Scintigraphy, Picture, Nuclear Medicine Exam, Radiologicum Munich

How is a nuclear-medicine examination performed?

This is how the investigation is generally carried out 

Usually special preparation is not needed for a nuclear medical examination. Depending on the nature of the investigation, you may need, for example, to be on an empty stomach (e.g. with myocardial scintigraphy). In some cases it may also be that you need to either take or avoid certain medications before the examination. Sometimes we need additional information, such as the result of a blood test (e.g. scintigraphy of the thyroid) or previous X-ray examinations (e.g. to clarify questions related to loosening of a joint prosthesis in the bone scan or in preparation of a lung scintigraphy for pulmonary embolism). You will either be informed about these details at the registration for an examination, or we will clarify this directly with the referring colleagues.
 
For scintigraphy a small amount of low-level radioactive substance is usually injected into a vein in your arm. This mildly radioactive substance usually consists of the actual radiation emitters (usually technetium 99m, short Tc99m) and, depending on the organ to be examined and questions to be addressed, a particular molecule that is coupled to the radiation emitter.
 
The radioactive substance is dispersed in the body through the blood, and accumulates in the organs to be examined. Often, only a few minutes after the injection the radioactive signals can already be recorded by a gamma camera (e.g. scintigraphy of the thyroid). However, sometimes a longer waiting period is needed so that the substance can accumulate long enough (e.g. bone scintigraphy). The recording takes, depending on the type of examination, between 5 and 45 minutes with the patient either in a supine position (flat on one’s back), sitting or standing position. After the examination, analysis of the recording is completed at the computer.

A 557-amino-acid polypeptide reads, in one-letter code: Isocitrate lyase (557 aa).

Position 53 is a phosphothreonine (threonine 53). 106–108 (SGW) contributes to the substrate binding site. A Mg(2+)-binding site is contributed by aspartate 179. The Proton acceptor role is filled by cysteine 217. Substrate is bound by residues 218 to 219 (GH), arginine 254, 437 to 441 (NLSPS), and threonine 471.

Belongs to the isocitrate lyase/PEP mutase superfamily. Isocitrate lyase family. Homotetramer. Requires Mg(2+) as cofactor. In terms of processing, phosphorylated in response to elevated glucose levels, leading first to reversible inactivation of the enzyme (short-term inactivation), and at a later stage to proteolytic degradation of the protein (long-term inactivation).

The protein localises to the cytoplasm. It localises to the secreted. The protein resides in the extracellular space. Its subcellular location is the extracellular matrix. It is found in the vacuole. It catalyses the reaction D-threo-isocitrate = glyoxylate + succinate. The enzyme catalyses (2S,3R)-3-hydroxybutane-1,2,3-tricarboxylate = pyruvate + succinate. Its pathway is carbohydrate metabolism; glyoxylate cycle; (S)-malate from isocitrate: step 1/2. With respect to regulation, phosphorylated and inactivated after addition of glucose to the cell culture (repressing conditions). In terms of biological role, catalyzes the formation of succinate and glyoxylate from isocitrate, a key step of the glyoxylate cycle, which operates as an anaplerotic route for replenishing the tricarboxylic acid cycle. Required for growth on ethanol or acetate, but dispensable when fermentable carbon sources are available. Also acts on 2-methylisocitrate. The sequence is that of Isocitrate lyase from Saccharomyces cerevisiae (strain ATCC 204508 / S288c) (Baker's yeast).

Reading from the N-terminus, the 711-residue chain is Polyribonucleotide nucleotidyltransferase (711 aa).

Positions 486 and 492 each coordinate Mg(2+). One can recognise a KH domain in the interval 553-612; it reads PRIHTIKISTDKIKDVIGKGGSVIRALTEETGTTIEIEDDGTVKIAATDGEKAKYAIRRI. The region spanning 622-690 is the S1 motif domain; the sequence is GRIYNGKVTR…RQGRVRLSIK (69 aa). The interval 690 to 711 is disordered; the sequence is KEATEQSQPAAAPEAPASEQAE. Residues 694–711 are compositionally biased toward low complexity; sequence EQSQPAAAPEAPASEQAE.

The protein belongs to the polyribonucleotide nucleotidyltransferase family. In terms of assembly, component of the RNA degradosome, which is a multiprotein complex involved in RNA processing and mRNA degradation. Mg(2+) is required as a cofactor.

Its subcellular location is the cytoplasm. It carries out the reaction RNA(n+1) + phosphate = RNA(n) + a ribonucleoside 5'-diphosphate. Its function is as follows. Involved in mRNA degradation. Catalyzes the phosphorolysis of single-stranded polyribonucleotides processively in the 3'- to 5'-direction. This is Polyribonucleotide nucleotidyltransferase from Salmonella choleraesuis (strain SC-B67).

You will not be affected by the nuclear-medicine examination in any way. The low-level radioactive substances employed are in the rule without side effects. These substances usually decay very quickly and are subsequently rapidly excreted by the kidneys. Normally there are no occurring allergies.
 
In some cases, additional tests, such as ultrasound or blood samples, are necessary.
 
After the examination, we will discuss the results and any possible further measures with you. At the same time, you also get a copy of the recording for the referring colleagues. The findings are usually faxed separately to the referring colleagues.

This is how the different examinations are performed: 

The examination is offered here 

Nuclear medical diagnostics is offered at the following locations of radiologicum munich: